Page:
Three Alumni Earn NSF Graduate Research Fellowships
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Three BSU alumni have been awarded National Science Foundation (NSF) Graduate Research Fellowships.
Nicole Arruda, ’17, Jasmin Hicks, ’16, and Scott Allen, ’14, are among the 2,000 young scholars to receive the fellowship award, which recognizes and supports outstanding graduate students in NSF-supported disciplines.
According to the foundation’s website, more than 12,000 applications were received for this year’s fellowships.
“It still feels very surreal as I understand how competitive the award is,” said Ms. Arruda, who is studying genetics at the University of North Carolina-Chapel Hill. “This fellowship will support me for three years of my graduate training.”
She will be rotating through different labs at UNC before settling on one to complete her thesis work. At the end of April, the Berkley native is joining a lab that focuses on chromatin looping and the ways in which the three-dimensional structure of the genome modulates gene expression and insulation.
New Bedford’s Ms. Hicks said the fellowship will enable her to continue her research and involvement in STEM-related educational programs for middle school students. Her graduate work at Colorado State University is focused in neuroscience.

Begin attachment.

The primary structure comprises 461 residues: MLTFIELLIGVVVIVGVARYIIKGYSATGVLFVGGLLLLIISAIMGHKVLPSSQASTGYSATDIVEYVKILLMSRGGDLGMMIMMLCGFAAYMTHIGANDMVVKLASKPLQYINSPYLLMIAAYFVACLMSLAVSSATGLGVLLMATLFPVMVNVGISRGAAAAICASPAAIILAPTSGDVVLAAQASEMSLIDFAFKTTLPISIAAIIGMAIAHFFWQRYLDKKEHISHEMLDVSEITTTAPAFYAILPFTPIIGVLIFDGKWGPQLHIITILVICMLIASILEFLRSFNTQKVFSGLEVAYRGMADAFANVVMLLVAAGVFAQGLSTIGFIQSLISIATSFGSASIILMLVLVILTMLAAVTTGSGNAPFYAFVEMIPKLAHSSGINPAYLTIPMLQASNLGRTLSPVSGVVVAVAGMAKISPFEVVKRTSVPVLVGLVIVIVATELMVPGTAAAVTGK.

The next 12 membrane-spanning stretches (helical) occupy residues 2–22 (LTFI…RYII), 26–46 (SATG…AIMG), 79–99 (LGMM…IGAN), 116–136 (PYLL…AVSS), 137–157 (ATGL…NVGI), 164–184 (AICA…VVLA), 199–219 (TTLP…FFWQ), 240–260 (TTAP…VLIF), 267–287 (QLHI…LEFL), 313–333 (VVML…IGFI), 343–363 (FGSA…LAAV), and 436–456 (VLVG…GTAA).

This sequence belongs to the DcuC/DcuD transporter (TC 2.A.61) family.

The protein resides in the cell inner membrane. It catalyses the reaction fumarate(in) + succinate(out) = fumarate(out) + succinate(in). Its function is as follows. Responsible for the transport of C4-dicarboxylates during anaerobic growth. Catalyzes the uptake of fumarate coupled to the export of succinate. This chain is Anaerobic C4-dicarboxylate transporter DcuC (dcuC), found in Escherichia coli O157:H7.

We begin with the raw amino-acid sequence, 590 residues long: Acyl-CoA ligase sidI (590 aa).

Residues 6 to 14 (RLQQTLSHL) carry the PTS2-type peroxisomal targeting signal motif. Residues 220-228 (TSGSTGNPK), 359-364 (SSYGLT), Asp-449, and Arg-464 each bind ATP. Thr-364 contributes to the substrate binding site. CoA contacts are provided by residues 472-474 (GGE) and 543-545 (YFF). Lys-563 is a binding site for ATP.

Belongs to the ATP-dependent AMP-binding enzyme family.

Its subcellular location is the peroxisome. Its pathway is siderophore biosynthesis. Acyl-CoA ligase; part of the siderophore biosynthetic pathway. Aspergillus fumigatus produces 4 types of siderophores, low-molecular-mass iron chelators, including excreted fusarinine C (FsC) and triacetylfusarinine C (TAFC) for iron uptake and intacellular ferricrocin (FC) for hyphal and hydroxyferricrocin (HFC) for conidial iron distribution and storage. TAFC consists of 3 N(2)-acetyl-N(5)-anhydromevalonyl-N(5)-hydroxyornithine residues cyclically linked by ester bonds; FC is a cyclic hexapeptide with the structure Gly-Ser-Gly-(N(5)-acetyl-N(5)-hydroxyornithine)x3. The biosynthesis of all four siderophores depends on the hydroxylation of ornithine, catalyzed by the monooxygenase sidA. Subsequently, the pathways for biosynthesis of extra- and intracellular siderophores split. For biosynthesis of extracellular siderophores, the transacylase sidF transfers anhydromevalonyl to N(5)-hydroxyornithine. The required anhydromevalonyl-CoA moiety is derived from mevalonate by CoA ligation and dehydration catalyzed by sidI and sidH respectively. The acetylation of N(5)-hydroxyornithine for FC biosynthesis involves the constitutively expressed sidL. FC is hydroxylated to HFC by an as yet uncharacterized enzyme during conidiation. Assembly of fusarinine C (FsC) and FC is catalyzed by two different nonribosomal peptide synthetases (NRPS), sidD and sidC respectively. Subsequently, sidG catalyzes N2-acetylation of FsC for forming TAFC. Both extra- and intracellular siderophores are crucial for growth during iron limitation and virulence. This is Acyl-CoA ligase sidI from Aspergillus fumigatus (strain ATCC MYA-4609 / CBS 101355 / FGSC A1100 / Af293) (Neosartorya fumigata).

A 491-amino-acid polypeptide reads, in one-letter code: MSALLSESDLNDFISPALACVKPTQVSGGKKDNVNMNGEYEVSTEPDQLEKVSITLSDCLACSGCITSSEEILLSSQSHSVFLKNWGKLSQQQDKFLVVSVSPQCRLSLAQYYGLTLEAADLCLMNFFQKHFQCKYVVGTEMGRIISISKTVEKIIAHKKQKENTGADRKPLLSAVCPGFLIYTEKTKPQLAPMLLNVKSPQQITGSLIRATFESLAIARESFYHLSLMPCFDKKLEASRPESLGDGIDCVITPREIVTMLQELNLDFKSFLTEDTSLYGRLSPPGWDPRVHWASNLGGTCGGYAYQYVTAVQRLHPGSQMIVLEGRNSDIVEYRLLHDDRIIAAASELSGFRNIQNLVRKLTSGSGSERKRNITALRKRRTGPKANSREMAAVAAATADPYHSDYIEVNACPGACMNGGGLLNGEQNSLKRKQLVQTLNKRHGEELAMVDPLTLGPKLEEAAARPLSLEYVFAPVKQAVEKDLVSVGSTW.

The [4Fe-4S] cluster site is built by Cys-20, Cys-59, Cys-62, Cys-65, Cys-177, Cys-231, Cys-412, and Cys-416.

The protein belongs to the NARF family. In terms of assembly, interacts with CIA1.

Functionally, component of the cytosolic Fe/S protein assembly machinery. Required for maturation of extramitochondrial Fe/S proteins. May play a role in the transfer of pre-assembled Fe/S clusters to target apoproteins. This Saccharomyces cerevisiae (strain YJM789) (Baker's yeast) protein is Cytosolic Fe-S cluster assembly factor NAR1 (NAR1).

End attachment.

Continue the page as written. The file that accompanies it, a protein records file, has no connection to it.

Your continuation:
“If I had not won this fellowship I would have had to spend 20-plus hours a week working as a teaching assistant, which would have hindered my participation in outreach,” she said.
Mr. Allen is studying cellular and molecular biology at Duke University, with a career goal of remaining in academia studying developmental and regenerative biology. Through the fellowship he will continue his research.
The new fellows praised the preparation for graduate work they received from their alma mater.
“BSU provided a strong foundation for me to not only pursue a graduate degree, but excel while doing so,” Ms. Hicks said.
Both Ms. Hicks and Ms. Arruda praised Dr. Joseph Seggio, associate professor of biology, and his guidance for contributing to their success. Scott was mentored by biology Professor Ken Adams.
“Being in his lab provided me with the fundamental skills of being part of a research team and my first introduction to the field of science as a whole,” Ms. Arruda said. (Story by Heather Harris Michonski, University News)